You are not permitted to download, save or email this image. Visit image gallery to purchase the image.
Dividend yield and companies' outlooks are likely to be the focus of investors when the financial reporting season gets fully under way in New Zealand and Australia next week.
With low interest rates at the bank, more cash is flooding into the equity market as investors seek better returns, with the emphasis on dividends.
Craigs Investment Partners broker Peter McIntyre said company outlook statements and earnings expectations would be at the forefront of investors' minds.
''Earnings expectations are, on average, relatively upbeat with most companies expected to grow their earnings,'' he said.
Globally, share markets had rallied in recent months, with some improvements in key economies and better central bank support prompting more positive investment sentiment.
Forsyth Barr broker Peter Young similarly predicted a resumption in positive earnings growth for the market, noting the reporting season was dominated by companies releasing first-half 2013 results.
Forsyth Barr analysts were forecasting median revenue growth at more than 3%, earnings before interest and tax at more than 7% and earnings per share growth at ''a healthy 8%''.
Earnings growth forecasts by Craigs for 2013 on the NZX50 overall is 10.7% and on the ASX200, 7.9%.
''Generally, we're expecting a solid reporting season which will highlight the local market's resilience. Many of the good-quality companies remain profitable, well capitalised and with growth options,'' Mr McIntyre said.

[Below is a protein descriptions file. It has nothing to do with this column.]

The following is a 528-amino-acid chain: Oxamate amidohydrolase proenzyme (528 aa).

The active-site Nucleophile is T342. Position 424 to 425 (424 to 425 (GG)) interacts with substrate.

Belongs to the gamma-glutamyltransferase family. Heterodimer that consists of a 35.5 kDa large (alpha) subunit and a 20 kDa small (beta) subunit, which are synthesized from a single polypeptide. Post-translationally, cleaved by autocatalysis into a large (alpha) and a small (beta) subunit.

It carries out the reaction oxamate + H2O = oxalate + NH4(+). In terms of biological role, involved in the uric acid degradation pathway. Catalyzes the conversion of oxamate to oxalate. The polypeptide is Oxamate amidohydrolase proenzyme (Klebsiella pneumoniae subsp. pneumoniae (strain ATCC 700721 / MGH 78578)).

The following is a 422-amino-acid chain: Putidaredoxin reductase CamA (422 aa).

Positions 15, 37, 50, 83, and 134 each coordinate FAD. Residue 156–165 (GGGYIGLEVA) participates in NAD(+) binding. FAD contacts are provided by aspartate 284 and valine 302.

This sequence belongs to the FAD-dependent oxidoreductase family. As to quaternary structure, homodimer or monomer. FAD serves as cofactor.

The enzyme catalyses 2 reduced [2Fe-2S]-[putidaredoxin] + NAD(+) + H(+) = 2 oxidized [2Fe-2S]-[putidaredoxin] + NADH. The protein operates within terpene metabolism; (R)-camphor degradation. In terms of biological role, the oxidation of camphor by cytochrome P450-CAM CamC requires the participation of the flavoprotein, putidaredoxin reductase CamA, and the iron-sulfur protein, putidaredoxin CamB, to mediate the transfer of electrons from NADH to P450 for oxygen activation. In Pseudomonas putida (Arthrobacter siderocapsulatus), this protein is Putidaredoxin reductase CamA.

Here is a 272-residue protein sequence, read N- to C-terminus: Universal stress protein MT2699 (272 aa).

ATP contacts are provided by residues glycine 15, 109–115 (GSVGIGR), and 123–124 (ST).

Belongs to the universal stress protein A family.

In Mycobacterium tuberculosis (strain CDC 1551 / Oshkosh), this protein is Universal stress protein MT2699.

During the past two years, several companies had shied off releasing detailed outlooks because of a mix of global volatility, the strength of the New Zealand dollar and myriad unsettling sovereign debt issues around the world.
In the next fortnight reports will be issued by Sky City, Steel & Tube, Cavalier, the NZX, Freightways, Property for Industry, Mighty River Power, Fletcher Building and Trade Me.
Earnings growth for the 20 largest companies on the NZX50 (excluding dual-listed ASX stocks) was forecast at 8%, then rising to 9% in 2014, with 36 companies of 46 with positive growth this year, rising to 41 companies next year, Mr McIntyre said.
He predicted that in New Zealand, positive results could be expected from Fletcher Building, NZX, Summerset, Trade Me, Pumpkin Patch and Port of Tauranga, but there were risks of disappointment from Sky TV, Steel & Tube and Hellaby Holdings.
In Australia, Mr McIntyre picked positive result expectations from IOOF Holdings, BHP, Seek and Woodside Petroleum, but investor disappointment from Newcrest Mining, QBE Insurance, News Corp and Computershare.
Most investors appeared realistic and recognised that much of the recent rally was due to the relative value in equities (compared to bonds), a rotation into risk assets and a lower likelihood of extreme market events, rather than any tangible uplift in earnings expectations.
''However, such a strong run still raises the bar and poses risks for companies who risk disappointing the market and missing expectations,'' Mr McIntyre cautioned.